Yeakel v. Driscoll

321 Pa. Super. 238 (1983)

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Yeakel v. Driscoll

Pennsylvania Supreme Court
321 Pa. Super. 238 (1983)



John and Mary Driscoll (defendants) and Mary Yeakel (plaintiff) owned adjoining parcels of real estate located in Allentown, Pennsylvania. The Driscolls and Yeakel each occupied one-half of a double home that contained a party wall providing separation between the properties. The shared deck was likewise divided by a cinderblock wall. The Driscolls obtained building permits from the city to enclose their rear porch. As a condition of the building permit, the city required that the Driscolls construct a firewall between the properties. The Driscolls then constructed a firewall over the area where the cinderblock wall had previously existed. In September 1979, Yeakel wrote a letter to the local newspaper complaining about the appearance of the improvements. That same month, Yeakel’s attorney wrote a letter to the Driscolls complaining about the improvements. In October 1979, Yeakel filed a complaint in equity alleging that the firewall encroached several inches onto her property. As relief, Yeakel requested that the Driscolls be restrained from entering her property, that the firewall be removed, and that the Driscolls be enjoined from further interfering with Yeakel’s use and enjoyment of her property. At trial, it was determined that the Driscolls had discussed their plans to construct the improvements with Yeakel’s son, who was the prior owner of the property. At the time of the conversation, the Driscolls testified that they believed that the son was the current owner because he continued to reside on the property and they were not aware of any sale between Yeakel and her son. Testimony further established that Yeakel’s son had consented to the Driscolls’ removal of a wooden frame as part of the construction of the wall. It was ultimately determined that there was an encroachment of approximately two inches spanning the length of approximately 12 feet. The chancellor held that the encroachment was de minimis and dismissed the complaint. Yeakel asserted that she suffered real damages as a result of the encroachment. Specifically, Yeakel contended that since the construction of the firewall, her basement became saturated with water during heavy rainfall. The chancellor found no nexus between the water damage and the construction of the firewall. Yeakel filed an appeal.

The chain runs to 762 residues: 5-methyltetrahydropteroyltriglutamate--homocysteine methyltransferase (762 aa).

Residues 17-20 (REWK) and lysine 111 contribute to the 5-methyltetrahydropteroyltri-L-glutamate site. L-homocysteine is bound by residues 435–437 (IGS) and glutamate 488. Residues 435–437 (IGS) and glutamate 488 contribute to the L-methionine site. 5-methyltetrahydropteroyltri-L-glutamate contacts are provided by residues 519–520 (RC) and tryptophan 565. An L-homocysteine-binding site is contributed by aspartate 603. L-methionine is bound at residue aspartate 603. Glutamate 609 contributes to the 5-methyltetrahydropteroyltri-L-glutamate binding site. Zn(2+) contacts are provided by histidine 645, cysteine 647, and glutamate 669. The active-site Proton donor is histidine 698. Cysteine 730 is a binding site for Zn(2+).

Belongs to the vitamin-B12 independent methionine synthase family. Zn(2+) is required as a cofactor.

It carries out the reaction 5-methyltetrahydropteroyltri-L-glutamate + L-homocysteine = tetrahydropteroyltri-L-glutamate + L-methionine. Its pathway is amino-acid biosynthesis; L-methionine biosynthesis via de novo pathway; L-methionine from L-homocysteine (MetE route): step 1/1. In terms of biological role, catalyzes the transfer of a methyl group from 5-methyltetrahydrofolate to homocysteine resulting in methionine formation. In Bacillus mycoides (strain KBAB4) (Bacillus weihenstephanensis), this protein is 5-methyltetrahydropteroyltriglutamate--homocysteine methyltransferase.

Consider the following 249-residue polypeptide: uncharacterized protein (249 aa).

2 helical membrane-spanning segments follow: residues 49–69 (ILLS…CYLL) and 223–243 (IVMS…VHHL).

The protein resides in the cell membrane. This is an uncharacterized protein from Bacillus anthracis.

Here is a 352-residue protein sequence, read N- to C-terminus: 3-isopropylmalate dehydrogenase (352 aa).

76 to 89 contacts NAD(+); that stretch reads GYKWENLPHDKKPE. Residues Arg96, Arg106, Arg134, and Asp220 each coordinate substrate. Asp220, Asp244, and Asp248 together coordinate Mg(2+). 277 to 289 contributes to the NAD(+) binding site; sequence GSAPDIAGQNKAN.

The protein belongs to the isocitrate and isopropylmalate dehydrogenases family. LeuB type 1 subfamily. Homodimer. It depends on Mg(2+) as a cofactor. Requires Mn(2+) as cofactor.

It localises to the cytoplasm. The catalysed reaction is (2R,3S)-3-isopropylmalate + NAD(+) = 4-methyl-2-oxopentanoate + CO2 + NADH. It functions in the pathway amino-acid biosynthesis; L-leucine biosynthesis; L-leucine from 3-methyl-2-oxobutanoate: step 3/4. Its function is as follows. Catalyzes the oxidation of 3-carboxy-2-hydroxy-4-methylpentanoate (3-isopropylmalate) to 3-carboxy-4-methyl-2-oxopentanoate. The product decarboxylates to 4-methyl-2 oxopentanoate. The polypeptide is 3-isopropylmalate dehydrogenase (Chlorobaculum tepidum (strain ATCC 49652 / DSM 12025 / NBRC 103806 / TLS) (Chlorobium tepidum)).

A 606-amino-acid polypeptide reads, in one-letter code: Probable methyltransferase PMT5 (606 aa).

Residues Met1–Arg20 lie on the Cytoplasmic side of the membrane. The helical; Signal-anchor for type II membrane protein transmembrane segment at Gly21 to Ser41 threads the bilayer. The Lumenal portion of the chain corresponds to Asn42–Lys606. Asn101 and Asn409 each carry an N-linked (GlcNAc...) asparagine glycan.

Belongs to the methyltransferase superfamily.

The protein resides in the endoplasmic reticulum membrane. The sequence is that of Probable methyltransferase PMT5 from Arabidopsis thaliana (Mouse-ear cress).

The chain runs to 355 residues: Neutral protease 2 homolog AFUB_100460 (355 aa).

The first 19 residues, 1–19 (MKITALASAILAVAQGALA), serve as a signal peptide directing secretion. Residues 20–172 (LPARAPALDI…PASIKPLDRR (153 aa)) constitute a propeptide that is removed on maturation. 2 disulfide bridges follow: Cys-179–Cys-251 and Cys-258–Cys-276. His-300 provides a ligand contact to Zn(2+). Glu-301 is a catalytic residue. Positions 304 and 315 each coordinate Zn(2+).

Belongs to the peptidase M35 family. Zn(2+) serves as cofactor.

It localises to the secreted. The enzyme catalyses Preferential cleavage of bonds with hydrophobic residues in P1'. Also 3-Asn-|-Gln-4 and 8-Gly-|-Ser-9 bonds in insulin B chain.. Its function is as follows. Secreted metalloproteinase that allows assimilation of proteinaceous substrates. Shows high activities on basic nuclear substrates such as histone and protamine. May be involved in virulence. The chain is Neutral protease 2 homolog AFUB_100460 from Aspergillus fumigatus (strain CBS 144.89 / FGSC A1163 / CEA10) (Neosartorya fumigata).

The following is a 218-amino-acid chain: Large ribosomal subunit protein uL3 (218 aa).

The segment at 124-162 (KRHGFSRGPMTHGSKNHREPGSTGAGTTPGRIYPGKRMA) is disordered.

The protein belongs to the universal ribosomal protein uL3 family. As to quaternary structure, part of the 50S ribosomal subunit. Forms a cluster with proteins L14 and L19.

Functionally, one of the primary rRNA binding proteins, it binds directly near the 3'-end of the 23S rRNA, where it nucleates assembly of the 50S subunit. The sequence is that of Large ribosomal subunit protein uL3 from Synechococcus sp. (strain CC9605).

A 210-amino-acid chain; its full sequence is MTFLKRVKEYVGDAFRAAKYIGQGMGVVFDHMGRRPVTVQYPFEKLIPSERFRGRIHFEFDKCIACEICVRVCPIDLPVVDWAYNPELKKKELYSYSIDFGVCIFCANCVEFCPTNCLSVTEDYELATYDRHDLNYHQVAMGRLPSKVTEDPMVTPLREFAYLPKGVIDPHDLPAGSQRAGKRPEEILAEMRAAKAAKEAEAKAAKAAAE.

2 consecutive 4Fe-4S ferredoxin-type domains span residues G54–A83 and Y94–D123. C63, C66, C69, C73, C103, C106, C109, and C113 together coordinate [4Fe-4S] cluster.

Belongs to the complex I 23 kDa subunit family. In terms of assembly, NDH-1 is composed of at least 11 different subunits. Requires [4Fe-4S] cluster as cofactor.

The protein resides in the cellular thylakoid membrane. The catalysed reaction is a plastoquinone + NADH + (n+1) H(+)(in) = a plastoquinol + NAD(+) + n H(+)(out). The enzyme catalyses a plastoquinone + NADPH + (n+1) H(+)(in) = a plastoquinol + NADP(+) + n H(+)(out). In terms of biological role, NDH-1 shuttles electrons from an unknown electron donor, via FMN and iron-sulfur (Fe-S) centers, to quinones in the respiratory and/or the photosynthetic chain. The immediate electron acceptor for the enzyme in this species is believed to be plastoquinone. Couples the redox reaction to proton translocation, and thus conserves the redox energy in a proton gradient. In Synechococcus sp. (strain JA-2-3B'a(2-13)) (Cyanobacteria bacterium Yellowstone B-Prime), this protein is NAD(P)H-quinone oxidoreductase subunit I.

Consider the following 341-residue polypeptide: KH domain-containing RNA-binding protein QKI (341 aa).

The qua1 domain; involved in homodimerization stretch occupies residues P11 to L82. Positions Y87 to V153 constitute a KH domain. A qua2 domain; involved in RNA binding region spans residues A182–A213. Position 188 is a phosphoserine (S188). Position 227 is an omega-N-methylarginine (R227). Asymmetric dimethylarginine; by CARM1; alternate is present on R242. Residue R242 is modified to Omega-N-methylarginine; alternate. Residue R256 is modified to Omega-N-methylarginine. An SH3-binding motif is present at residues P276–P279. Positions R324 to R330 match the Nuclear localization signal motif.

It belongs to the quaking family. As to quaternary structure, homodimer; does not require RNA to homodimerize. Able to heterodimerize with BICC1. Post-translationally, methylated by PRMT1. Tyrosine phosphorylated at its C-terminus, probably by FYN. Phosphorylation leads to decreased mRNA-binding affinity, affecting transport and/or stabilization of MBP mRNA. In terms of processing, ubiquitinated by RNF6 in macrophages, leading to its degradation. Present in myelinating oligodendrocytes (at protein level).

Rule of Law


Holding and Reasoning (Watkins, J.)

Dissent (Brosky, J.)

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